In October of 2015, the Clarksville Police Department gave a conditional offer of employment as a police officer to a man who had been working as a volunteer reserve officer in the town for over a year.
However, the offer was contingent upon the man passing a state-mandated medical examination. During his examination, the man told the medical examiner he had HIV and was taking all the medicines his doctor had prescribed.
At the end of the appointment, the examiner noted that the man was taking the proper medications, had "no long term evidence of active disease" from his HIV and no other notable health conditions.
Despite this, the lawsuit alleges the examiner told the Clarksville police chief that in his opinion, the man didn't meet the statewide medical standards because his HIV was a “communicable disease” that posed a “significant risk of substantial harm to the health and safety” of his colleagues and the public.
The examiner cited no scientific or medical evidence to support his opinion, which goes against a body of evidence showing people with HIV can lead normal lives with proper care and treatment.
A month later the man received a letter stating his offer was rescinded because he didn't pass his medical examination. He was also fired from his position as a reserve officer.
“No qualified individual should lose a hard-earned career opportunity because of misguided views about their disability that are not supported by medicine or science,” said Kristen Clarke, of the DOJ's civil rights division. “The scientific community has agreed for years that an HIV diagnosis does not make an employee a risk to their colleagues or others.”
The man spent the next 15 months appealing his disqualification and trying to be rehired as a Clarksville officer. Eight months into his appeals, the police department acknowledged he was in fact qualified and added him back onto its police officer hiring list. However, the man was never rehired.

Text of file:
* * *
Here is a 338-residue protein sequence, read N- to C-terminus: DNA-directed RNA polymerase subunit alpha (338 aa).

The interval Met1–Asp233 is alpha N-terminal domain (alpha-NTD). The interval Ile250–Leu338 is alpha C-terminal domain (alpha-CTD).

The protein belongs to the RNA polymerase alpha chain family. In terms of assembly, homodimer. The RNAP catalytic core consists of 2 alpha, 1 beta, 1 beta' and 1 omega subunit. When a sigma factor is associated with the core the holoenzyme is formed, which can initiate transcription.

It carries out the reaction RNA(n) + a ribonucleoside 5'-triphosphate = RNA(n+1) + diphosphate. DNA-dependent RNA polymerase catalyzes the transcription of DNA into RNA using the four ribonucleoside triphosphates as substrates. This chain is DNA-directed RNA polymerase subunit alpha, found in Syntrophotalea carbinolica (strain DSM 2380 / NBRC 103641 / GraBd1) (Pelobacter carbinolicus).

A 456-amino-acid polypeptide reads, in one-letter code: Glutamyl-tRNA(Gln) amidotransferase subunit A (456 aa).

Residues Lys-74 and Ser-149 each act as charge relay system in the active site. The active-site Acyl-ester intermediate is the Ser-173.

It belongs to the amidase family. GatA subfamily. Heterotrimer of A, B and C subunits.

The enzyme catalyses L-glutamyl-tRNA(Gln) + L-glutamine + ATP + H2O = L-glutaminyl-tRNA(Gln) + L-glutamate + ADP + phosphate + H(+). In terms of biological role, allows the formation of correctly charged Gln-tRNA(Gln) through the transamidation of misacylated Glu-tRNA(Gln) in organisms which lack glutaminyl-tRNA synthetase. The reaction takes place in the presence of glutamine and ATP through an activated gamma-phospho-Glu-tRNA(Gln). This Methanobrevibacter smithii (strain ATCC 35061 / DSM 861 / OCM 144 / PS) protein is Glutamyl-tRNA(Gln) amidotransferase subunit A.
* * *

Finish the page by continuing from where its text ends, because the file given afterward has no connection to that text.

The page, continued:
Eventually, the man accepted a position to work as an officer with another department.
The lawsuit says Clarksville's actions delayed the start of the man's career as a police officer which caused him "significant emotional distress, including humiliation, depression, and anxiety," and also harmed him financially.
In addition to this, the lawsuit said the gap in his resume is causing him continuing harm because it is, and will be for the entirety of his career, difficult to explain.
After seven years of fighting, the DOJ has picked up his case. The lawsuit is demanding the man be rehired as a Clarksville police officer with seniority and retirement benefits as if his employment had continued on a full-time, uninterrupted, basis since the date his conditional offer was revoked.
It also seeks damages for emotional distress and for the court to require Clarksville to modify its policies to comply with the American Disabilities Act (ADA), which the city is being accused of violating when they fired the man and rescinded his job offer.
The lawsuit also seeks required ADA training for anyone performing medical examinations or making hiring decisions.